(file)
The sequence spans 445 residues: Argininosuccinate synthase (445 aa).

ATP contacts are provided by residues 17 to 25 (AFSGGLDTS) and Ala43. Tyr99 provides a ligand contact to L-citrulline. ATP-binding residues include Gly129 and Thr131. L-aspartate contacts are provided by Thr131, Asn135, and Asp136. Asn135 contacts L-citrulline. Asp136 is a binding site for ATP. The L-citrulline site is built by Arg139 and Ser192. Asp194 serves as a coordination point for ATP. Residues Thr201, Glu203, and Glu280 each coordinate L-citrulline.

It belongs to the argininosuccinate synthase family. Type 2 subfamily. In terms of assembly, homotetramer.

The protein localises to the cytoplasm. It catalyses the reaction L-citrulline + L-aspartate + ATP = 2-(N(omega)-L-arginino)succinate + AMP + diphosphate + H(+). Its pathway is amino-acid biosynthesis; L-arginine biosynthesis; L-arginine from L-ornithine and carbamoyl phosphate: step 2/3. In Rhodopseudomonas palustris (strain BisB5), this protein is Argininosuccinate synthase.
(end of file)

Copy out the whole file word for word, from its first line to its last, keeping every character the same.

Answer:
The sequence spans 445 residues: Argininosuccinate synthase (445 aa).

ATP contacts are provided by residues 17 to 25 (AFSGGLDTS) and Ala43. Tyr99 provides a ligand contact to L-citrulline. ATP-binding residues include Gly129 and Thr131. L-aspartate contacts are provided by Thr131, Asn135, and Asp136. Asn135 contacts L-citrulline. Asp136 is a binding site for ATP. The L-citrulline site is built by Arg139 and Ser192. Asp194 serves as a coordination point for ATP. Residues Thr201, Glu203, and Glu280 each coordinate L-citrulline.

It belongs to the argininosuccinate synthase family. Type 2 subfamily. In terms of assembly, homotetramer.

The protein localises to the cytoplasm. It catalyses the reaction L-citrulline + L-aspartate + ATP = 2-(N(omega)-L-arginino)succinate + AMP + diphosphate + H(+). Its pathway is amino-acid biosynthesis; L-arginine biosynthesis; L-arginine from L-ornithine and carbamoyl phosphate: step 2/3. In Rhodopseudomonas palustris (strain BisB5), this protein is Argininosuccinate synthase.